M.I.A.: Matangi

A pop artist's fourth record is by definition fraught. Does she keep on doing what she's been doing? Throw everything out and start from scratch? Go po-mo, make an album that winkingly comments upon the earlier three?

In 1989, both Madonna and Janet Jackson released follow-up albums to the ones that made them superstars, the albums that redefined their image and built upon the solid foundation of their earlier work. Neither of them peaked too early, making No. 4 a victory lap on which they simply had to not screw up.

The modern pop machine moves quicker. Britney and Beyoncé both had to use album No. 4 as statement albums, missives to the world that they were taking control of their career and refusing to be defined solely by their earlier successes. They were departure albums. M.I.A.'s fourth, Matangi, finds the artist committing to neither road. She isn't doing a victory lap - album No. 3 was her big "fuck you" release, purposefully abrasive and angry. She also isn't taking ownership -the tragedy is that she thinks she's doing that. On Beyoncé's 4 and Spears' In the Zone, both artists were saying, "I know exactly who I am, and it's not who you think." Matangi says, "I still don't know who I am. You got a problem with that?"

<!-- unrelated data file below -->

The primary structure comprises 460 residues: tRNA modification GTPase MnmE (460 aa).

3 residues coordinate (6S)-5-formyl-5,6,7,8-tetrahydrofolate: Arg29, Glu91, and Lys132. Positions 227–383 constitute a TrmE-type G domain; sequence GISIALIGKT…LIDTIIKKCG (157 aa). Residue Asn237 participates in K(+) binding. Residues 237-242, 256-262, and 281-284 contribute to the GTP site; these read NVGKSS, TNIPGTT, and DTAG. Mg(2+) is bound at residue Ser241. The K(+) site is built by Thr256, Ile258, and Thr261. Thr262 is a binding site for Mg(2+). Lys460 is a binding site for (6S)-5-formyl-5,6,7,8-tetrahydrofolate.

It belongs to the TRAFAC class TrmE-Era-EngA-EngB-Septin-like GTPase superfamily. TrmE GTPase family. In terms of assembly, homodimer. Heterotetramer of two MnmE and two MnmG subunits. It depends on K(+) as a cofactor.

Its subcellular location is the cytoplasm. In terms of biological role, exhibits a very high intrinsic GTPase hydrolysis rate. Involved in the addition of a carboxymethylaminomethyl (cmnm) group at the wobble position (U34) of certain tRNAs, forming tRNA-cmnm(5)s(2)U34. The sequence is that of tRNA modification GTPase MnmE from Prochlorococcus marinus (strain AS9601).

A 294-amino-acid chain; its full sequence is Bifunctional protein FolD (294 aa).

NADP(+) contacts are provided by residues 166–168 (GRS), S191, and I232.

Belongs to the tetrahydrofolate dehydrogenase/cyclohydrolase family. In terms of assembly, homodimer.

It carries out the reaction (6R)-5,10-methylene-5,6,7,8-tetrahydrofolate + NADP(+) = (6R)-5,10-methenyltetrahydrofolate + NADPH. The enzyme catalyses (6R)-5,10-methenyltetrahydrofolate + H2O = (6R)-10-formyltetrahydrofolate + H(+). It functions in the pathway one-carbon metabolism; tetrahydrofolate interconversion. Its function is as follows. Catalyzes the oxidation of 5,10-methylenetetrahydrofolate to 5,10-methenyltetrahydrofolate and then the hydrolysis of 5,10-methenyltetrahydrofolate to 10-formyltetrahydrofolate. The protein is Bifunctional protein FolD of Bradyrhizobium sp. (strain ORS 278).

Too much of the album is devoted to manifesto tracks like "Warriors" that are dull retreads of the artist's Kala and Arular-era persona. (I cannot even talk about "Y.A.L.A." and how insipid and miscalculated it is.) "Know It Ain't Right" is exactly the kind of relaxing into her image that M.I.A. should be doing right now.

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